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Waitress recounts deadly beating outside Sheldon-area Denny's

Melissa Trammell is a Denny’s waitress who says she waited on the Hernandez family the night of May 28.

Melissa Trammell is a Denny’s waitress who says she waited on the Hernandez family the night of May 28.

Trammell talks about what she witnessed the night John Hernandez was placed in a choke hold for several minutes outside of the restaurant.

WARNING: Video is disturbing and shows violence

RAW: Video of John Hernandez being restrained by Terry Thompson

“I don’t know how it began, but I do know that the Thompson dude would not let go of Hernandez," Trammell said. "We kept asking him to please let go, let go. And they did not let go. He kept holding him in a choke hold, holding him and just never would let him go after turning blue. He was turning purple. We begged this man, me and my manager begged for him to stop. But he did not stop.”

KHOU 11 Reporter Melissa Correa asked: "There are so many questions about what was happening behind that cell phone video we saw. One of the big things a lot of people are putting on social media is, why didn’t anybody try to pull, grab this guy off him?"

“Well, as a Denny’s employee, we’re not allowed to touch him,” Trammell said. “You know, we could get sued for touching him. In my right mind, I wanted to do so much, but I knew working for Denny’s, that we could be in a lot of trouble if any of us got involved, so we called. It took 43 minutes for the police to get there.”

Correa: "How do you know that? That’s a very exact time."

Trammell: “Well, because I kept looking at my phone. I kept looking at my phone, and I kept saying, 'Oh, my God, it’s already this and it’s already this (time). So, if I’m off a little bit, I’m sorry. But I know.”

Correa: "How many of you, how many folks do you remember actually picking up the phone and calling (911)?"

Trammell: "It was six or seven of us. Six or seven of us calling 911."

Correa: "What were you saying to the dispatchers?"

Trammell: “We were telling them to hurry. Hurry. You know, the man is turning blue, I mean purple. He could not breathe. He could not breathe. He was kicking for his life. Struggling. You know, at first I thought it was legitimate, he was just going to hold him down. Whatever. When I had seen the man turning purple there was no let up. And he looked me in my face and said he is not getting off him.”

Correa: "How far was his 3-year old daughter?"

Trammell: “Right there. They were right next to me. Right next to me.”

Correa: "How far were you from John Hernandez?"

Trammell: “Right there, with his wife. Looking. Trying to tell the man to get up. I had a customer, or I had a few customers on the inside, so I had to go inside and hold my breath and just keep going inside, because I had to take care of my customers because I do have a job.”

Correa: "What time was this?"

Trammell: “This had to occur around 11-something. I get there at 10. It had to be after 11.”

Correa: "And did you wait on either one of them?"

Trammell: “Well, I was getting their coffee. I was getting their coffee, right when I was coming to bring their cream that’s when the wife ran out for him.”

Correa: "When you say you were waiting on them, getting their coffee, you mean Mr. Hernandez or the other party involved?"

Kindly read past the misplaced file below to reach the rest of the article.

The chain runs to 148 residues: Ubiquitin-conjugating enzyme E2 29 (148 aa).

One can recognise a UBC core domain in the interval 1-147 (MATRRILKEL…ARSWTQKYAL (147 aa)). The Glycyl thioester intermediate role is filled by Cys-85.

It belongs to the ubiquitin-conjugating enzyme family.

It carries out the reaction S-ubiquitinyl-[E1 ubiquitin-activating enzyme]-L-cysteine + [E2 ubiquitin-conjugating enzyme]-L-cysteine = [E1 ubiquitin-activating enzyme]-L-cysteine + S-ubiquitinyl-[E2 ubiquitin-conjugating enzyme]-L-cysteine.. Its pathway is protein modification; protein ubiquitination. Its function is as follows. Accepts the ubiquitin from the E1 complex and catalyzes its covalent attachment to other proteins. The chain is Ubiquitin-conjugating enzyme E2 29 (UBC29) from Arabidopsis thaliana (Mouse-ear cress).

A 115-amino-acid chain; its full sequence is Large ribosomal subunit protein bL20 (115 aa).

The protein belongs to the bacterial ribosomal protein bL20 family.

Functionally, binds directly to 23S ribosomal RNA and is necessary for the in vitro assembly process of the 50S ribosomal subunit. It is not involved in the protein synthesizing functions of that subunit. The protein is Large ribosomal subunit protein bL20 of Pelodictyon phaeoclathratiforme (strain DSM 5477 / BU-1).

Trammell: “Mr. Hernandez and his wife.”

Correa: "You were waiting on them?"

Trammell: “Yes. I was getting their coffee, but he had to go outside.”

Correa: "What did he seem like to you? We’ve heard he’s drunk, we heard he couldn’t defend himself.

Trammell: "Yeah. He couldn’t defend himself. He was drunk. You know, they had just come from a party or somewhere, soccer? Sorry. But they were no problem with us Denny’s employees. I mean, he did go outside instead of the bathroom, they say. You know, but he’s drunk.

“It’s really heartbreaking. It’s so heartbreaking. And for the wife and the daughter to see their husband, I couldn’t imagine. You know, and me being right there, I just don’t know.”

Another reporter asked Trammell, "Can you talk to us about Chauna Thompson, Mr. Thompson’s wife?"

Trammell: “All she did was keep yelling. I wasn’t out there when she got there. I had to go back in. But when I came back out, she was there holding him down telling him, quit. Don’t move. Don’t move.”

Reporter: "Did you see any attempt on her part to tell her husband to stop?"

Trammell: “No. She was yelling at the man herself.”

Correa: "But you did not see, at any point, these testimonies of Hernandez swinging first?

Trammell: “No. No. That’s just hearsay.”

Correa: "Didn’t see that?"

Trammell: “No. No one saw that.”

Correa: "From the time it was you serving this family coffee to the brawl outside?"

Trammell: “It had to be about two minutes. That’s just how quick it was. Two minutes. I didn’t understand what was going on. I know the wife kept telling (John Hernandez), 'Give me the keys, give me the keys.' So I don’t know.”

Correa: "A majority of the witnesses were Denny’s workers or just folks eating at the restaurant?"

Trammell: "Yeah. It was just mainly us at work. Me and my manager, really. There was two employees that were just eating there.”

Correa: "So then let’s cut to Hernandez is unconscious. We’re hearing that the wife then begins CPR, at that point, how does the scene change?"

Trammell: “It don’t. They laid him on, I guess, like I said I had to go back in, so I can’t answer that directly. I do know, when I came back out, he’s laying on his back. Motionless. And the wife is just, ‘I don’t know’ whatever they’re talking about. I didn’t see no CPR going on.”

Correa: "You never saw chest compressions?"

Trammell: "I never saw her. My manager got to see all that. I never saw any of that part because I was inside. But it was already over and they’re asking us to help move Hernandez out of the rain and drag him closer. And we’re like, no. We’re not helping you.”